5. Avoid Stress. When you are stressed, you cortisol levels go up and this makes you hungry and causes belly fat storage. Studies show that taking deep breaths activates a special nerve, called the vagus nerve that shifts your metabolism from fat storage to fat burning and quickly moves you out of the stress state. And all you have to do is take a deep breath. Deep breathing or breathing meditation exercises are ideal to reduce stress.
  6. Avoid Inflammation. Studies show that inflammation triggers blood sugar imbalances, insulin resistance, pre-diabetes, and type-2 diabetes. The most common source of inflammatory foods other than sugar, flour, and trans-fats are hidden food sensitivities, most commonly gluten and dairy. Stay away from gluten and for the same 2 weeks as with the excluded vegetables above. You’ll notice a difference in you energy levels and cravings and if you have symptoms of intolerances they should disappear in this time as well. Note that subsequent chapters deal more comprehensively with gluten and dairy.
  7. Get Enough Sleep. Not getting sufficient sleep causes sugar and carbohydrate cravings by affecting your appetite hormones. Studies have shown that when humans were deprived of 2 hours of the recommended eight hours of sleep per night, there was an increase in hunger hormones, a decrease in appetite suppressing hormones and an increase in cravings for sugar and refined carbohydrates.
  8. Use Natural Alternatives. When something absolutely, positively needs to be made sweeter then use one of the natural alternatives to sugar. When you have a choice between something sweetened with sugar o something sweetened by a natural alternative, choose the latter.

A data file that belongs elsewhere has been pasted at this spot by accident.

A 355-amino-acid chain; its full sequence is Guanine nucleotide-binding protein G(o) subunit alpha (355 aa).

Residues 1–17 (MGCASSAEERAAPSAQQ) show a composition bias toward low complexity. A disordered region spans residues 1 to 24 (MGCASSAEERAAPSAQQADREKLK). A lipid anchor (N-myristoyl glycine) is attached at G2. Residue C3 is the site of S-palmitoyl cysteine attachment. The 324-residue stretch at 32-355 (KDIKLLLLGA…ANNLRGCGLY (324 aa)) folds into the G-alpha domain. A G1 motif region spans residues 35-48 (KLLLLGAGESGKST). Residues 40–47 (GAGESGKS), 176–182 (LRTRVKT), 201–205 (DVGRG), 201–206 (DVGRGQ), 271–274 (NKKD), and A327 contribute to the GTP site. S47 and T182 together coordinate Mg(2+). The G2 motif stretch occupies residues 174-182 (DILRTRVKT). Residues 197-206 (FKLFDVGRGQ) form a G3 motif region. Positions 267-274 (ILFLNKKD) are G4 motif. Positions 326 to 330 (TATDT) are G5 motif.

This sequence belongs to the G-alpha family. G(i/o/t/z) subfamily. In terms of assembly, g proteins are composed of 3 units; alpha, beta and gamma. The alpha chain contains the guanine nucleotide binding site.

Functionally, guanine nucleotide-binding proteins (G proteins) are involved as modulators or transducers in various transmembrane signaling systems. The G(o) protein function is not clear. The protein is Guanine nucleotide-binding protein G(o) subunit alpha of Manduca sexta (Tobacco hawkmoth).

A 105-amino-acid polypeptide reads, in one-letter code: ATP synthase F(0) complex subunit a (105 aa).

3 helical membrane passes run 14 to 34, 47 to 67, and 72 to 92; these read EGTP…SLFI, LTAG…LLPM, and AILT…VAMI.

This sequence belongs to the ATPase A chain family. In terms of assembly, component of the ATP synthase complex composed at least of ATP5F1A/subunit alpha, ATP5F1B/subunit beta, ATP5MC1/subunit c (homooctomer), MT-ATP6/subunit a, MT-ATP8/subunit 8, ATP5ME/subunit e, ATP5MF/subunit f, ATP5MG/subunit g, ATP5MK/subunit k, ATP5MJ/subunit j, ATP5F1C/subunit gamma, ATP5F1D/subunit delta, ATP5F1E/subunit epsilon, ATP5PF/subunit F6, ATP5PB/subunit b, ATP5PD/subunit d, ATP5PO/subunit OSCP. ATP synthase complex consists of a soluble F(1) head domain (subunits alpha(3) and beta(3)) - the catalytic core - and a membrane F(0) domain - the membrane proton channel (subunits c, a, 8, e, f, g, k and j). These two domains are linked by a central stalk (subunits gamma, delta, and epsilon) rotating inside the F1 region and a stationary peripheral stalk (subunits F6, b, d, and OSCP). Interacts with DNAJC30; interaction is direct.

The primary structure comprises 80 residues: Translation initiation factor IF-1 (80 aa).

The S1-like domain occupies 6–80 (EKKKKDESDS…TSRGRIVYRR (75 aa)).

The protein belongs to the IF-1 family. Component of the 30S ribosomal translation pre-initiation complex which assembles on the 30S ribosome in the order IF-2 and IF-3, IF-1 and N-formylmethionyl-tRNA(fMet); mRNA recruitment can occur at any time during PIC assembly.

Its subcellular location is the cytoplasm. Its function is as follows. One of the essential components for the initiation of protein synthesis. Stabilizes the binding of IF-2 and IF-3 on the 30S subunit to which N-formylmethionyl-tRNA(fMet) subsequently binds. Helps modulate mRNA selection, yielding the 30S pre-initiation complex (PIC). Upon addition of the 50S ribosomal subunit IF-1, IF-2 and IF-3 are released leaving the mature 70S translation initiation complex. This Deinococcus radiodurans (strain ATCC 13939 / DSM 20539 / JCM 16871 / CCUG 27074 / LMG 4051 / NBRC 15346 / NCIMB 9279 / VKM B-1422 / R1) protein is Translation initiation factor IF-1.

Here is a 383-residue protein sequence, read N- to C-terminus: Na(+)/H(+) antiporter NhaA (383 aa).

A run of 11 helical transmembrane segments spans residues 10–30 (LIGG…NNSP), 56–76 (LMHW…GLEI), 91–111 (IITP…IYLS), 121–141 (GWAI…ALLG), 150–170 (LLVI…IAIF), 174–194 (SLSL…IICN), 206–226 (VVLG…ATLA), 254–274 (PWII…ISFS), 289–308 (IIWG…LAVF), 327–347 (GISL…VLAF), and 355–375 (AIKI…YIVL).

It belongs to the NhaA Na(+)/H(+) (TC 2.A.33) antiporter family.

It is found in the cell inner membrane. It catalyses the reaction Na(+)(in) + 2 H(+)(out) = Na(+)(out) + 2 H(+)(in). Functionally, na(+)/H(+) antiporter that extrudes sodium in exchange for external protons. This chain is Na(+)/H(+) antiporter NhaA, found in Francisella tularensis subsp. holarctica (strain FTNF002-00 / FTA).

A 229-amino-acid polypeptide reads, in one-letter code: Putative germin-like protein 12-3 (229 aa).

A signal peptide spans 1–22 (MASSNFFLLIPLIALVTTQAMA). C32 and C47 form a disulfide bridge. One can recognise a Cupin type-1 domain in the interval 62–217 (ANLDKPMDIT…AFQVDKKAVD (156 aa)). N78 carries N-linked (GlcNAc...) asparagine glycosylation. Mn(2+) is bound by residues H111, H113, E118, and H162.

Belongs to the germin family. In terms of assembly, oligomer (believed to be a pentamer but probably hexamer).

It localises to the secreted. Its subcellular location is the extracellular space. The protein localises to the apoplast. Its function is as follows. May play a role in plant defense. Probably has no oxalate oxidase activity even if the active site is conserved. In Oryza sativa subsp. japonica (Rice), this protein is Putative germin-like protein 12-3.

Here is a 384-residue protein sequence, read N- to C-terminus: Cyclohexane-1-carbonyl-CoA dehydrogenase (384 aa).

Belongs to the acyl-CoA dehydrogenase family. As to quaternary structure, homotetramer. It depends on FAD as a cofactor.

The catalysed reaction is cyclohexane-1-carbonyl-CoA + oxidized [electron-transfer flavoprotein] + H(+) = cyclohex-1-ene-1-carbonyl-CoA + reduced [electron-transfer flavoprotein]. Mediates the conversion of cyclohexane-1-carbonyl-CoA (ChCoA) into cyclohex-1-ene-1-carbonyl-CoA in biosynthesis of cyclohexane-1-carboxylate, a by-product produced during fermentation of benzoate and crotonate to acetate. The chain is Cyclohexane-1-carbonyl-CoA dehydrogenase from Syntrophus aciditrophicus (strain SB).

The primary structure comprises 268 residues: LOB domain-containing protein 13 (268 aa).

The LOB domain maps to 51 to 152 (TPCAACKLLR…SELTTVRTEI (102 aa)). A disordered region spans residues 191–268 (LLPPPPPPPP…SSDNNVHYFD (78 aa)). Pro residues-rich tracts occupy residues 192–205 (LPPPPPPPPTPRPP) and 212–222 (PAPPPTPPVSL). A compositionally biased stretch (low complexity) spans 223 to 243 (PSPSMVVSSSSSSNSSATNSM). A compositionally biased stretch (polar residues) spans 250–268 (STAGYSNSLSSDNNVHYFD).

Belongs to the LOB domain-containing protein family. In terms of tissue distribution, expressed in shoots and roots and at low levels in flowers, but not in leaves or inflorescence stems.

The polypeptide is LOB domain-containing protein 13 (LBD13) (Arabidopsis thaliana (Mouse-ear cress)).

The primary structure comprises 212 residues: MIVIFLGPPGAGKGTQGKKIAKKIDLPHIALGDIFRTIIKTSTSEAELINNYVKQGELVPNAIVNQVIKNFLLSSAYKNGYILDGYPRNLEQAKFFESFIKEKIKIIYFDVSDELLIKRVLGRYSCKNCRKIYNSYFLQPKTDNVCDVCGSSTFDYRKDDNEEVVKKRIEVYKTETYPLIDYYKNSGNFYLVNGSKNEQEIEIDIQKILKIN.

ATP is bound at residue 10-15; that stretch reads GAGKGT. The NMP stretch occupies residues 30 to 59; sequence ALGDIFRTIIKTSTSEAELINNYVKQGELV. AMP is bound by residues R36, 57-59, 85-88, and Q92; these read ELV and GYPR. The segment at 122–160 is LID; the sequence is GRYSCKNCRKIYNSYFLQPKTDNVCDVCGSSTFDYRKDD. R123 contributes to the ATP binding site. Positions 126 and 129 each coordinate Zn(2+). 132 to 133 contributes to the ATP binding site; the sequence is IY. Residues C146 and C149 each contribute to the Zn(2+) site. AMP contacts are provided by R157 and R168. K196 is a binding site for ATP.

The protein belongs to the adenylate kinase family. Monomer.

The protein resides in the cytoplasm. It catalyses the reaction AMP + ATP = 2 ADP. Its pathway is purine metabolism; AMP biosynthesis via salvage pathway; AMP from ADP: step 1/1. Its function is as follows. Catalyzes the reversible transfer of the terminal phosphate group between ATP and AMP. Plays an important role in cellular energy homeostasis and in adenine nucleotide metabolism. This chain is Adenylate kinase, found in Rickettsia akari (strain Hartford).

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There is no need to add refined sugar and artificial sweeteners in you food and beverages when there are numerous natural alternatives that you can add to your favourite hot drink, deserts, baked goods or food and drink for that matter. Natural alternatives deliver the “sweet” that you seek, each adding their unique flavour and their own health benefits, something sugar and artificial sweeteners are devoid of.

  1. Raw Honey. Raw honey is packed full of flavonoids and antioxidants that reduce the risk of heart disease and some cancers, and vitamins, minerals and enzymes that help boost you immune system and protect your body from bacteria. Honey also has a low hypoglycaemic index which will help reduce blood sugar spikes. Generally speaking the most nutrient-dense honeys are the darker varieties.
  2. Blackstrap Molasses. Molasses is a by-product of sugarcane processing and contains high levels of iron, calcium, copper and manganese. It has a toasty, slightly bitter flavour and has high levels of antioxidants.
  3. Pure Maple Syrup. Packed full of polyphenols, a plant-based compound that works as an antioxidant, maple syrup also helps with muscle recovery as it is a source of manganese, a mineral used by the muscle recovery process. It also contains many other key nutrients, including zinc, iron, calcium, and potassium and is a great alternative to use for baking.
  4. Cinnamon (sugar free). My personal favourite, cinnamon is not only plant based and is completely sugar free, but it tastes great. You can use cinnamon sticks or powder, but we wary of some cinnamon powders as they are blended with refined sugar. Cinnamon helps to reduce sugar cravings by controlling blood glucose levels minimizing insulin spikes after meals. It has also been shown to lower LDL-cholesterol and triglycerides blood levels. Ceylon cinnamon is the true form of cinnamon and it is widely considered the best for blood sugar control and losing weight.
  5. Stevia (sugar free). Stevia is a sweet-tasting natural herb that is commonly used in tea, coffee, and desserts. This natural sweetener, extracted from the leaves of the stevia plant contains several nutrients, including phosphorus, calcium, proteins, vitamins, magnesium, zinc, and sodium. Make sure your stevia product does NOT contain maltodextrin, dextrose or any other sugar derivative.
  6. Xylitol (sugar free). Sugar alcohols such as xylitol, sorbitol, and erythritol are natural sweeteners that contain fewer calories than regular sugar, about 2 calories per gram on average. While sugar alcohols can raise your blood sugar levels, they won’t impact your blood sugar as much as other sugars because your body doesn’t completely absorb sugar alcohols. The Mayo Clinic warns that when eaten in large amounts, typically more than 50 grams, they can have a laxative effect.